Version 3.2.0 – 2021/02/10

The major new feature in this update is a Python interface! Note that there is a minimum requirement of Python 3.6.

The Python interface can be installed using pip (see instructions in the README), and as it contains the required C++ GeoTess and RSTT libraries inside of the module package, itself, if you install it via pip, you will not need to set any path variables—it should “just work”.

Alternatively, an extracted version of the module is stored in the $RSTT_ROOT/lib directory, so if you do not want to pip install the RSTT module, just set the $SRTT_ROOT environment variable, and use the Python code at the top of usage_examples/ in your own programs to load the module. The example Python code has been written to recognize $RSTT_ROOT, $RSTT_HOME, $SLBM_ROOT, and $SLBM_HOME as potential search paths.

This update also makes a considerable number of other changes under-the-hood, mostly in the path-dependent uncertainty RSTT model file format. The new model format is compatible with the new version of GeoTess (v2.6.1) and will be the permanent new binary format going forward. The format introduced in v3.1.0 with the pdu2020012Du model is no longer supported, and that model has been converted to the new format and renamed to pdu202009Du. The new versions of GeoTess, GeoTess Builder, and GeoTess Explorer, contain robust new methods to interact with these new model files, including resampling the grid and extracting and replacing the PDU data. The old models (e.g., rstt201404um) are still supported for backwards compatibility.

Other miscellaneous changes and fixes:

  • Henceforth, path-dependent uncertainty will be referred to as “PDU”, and the old 1D distance-dependent uncertainties (i.e., path-independent uncertainty) will be called “PIU”. This naming convention is concise and convenient.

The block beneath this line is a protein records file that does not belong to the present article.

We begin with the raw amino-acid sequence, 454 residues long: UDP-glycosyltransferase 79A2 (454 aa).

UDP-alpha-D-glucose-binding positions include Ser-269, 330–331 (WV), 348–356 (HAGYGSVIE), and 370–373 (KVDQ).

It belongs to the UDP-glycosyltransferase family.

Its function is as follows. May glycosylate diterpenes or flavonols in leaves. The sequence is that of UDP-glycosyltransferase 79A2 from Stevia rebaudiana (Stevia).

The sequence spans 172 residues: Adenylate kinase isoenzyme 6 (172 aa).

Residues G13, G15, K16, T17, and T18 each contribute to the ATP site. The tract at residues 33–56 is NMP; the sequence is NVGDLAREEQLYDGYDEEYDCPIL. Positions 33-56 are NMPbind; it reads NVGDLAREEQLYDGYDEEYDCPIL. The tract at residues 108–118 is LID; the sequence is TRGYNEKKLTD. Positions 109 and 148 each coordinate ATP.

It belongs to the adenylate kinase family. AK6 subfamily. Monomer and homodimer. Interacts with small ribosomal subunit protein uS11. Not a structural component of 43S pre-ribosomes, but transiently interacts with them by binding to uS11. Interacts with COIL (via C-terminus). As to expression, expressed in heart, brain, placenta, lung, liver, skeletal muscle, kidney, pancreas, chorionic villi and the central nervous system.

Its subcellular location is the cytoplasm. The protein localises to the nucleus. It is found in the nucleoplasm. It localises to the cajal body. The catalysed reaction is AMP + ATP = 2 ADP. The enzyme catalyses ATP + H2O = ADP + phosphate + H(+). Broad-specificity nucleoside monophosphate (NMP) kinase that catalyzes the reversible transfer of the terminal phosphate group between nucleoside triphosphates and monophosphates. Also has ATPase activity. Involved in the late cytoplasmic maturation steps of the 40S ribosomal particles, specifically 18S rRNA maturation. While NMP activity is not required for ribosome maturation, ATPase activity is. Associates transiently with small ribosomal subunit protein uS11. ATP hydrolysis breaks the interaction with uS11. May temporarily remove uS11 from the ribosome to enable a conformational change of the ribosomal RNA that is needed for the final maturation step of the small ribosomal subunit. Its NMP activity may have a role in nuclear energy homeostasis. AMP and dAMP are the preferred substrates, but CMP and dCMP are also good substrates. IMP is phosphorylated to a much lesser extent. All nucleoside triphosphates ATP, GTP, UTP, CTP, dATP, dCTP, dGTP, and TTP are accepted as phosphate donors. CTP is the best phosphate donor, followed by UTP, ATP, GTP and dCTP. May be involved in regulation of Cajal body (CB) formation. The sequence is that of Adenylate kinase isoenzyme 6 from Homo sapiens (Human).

• Improved the path situation. The Java and Python usage examples contain well-commented code demonstrating how to load the proper files provided one of these environmental variables is set: $RSTT_ROOT, $RSTT_HOME, $SLBM_ROOT, and $SLBM_HOME.
  • Added a getModelObject method to the C++ SlbmInterface object. Previously it was difficult to get access to the GeoTessModelSLBM that contained all the model information; instead, you had to go through the Grid class.
  • Added getters for the great circle information in C++ SlbmInterface.
  • Overloaded literally every C++ method, where possible, that passed or returned arrays with new merthods that take vectors, instead. These new methods no longer require you to pre-allocate arrays or pass in the existing or anticipated size of arrays. Instead, vectors will be expanded as needed, and the length of the vectors you pass in is easily determined by code.
  • Added an isEqual method in the C++ and Python SlbmInterface to compare the velocity model and/or great circle loaded into an SlbmInterface object.
  • Overloaded the == operator in C++ and Python to call isEqual, so two SlbmInterface objects can be easily compared.
  • Added a modelsEqual static method to every interface, which takes two model pathnames as strings for input and tests whether they are equal. This function works on both *.geotess files as well as directories containing a geotessmodel file following the old v3 model format.
  • Implemented read/write functionality for the new PDU models into SLBM model format v3, callable via saveVelocityModel.
  • Removed SLBMVersion.h. This file was never used.
  • Updated internal version of GeoTess to v2.6.1.
  • Many small improvements to the files in usage_examples. These are intended to help new and old users, alike, to base their own programs on.
  • Resampled the new pdu202009Du model (don’t forget that it’s just pdu2020012Du reformatted into the new file format) down to a resolution of 30° and named it unittest.geotess. This is a very small model file (a few hundred kilobytes) that is useful for testing.
  • Replaced all of the tests for all of the interfaces to use the new unittest.geotess file. The old tests were hard-coded to use rstt201404um, which is both old and a fairly large file to keep around just for testing. The new tests are called “unit tests”, but they don’t rely on any unit testing frameworks. They’re just short, simple programs that ensure that the travel time and uncertainty computed for a single great circle matches what it is supposed to be.
  • Since v3.1.0, there have been tens of thousands of changes to the C++ codebase. These changes include numerous small bugfixes, dozens of convenient new overloaded functions in the C++ SlbmInterface, and substantially rewritten architecture for the new model type.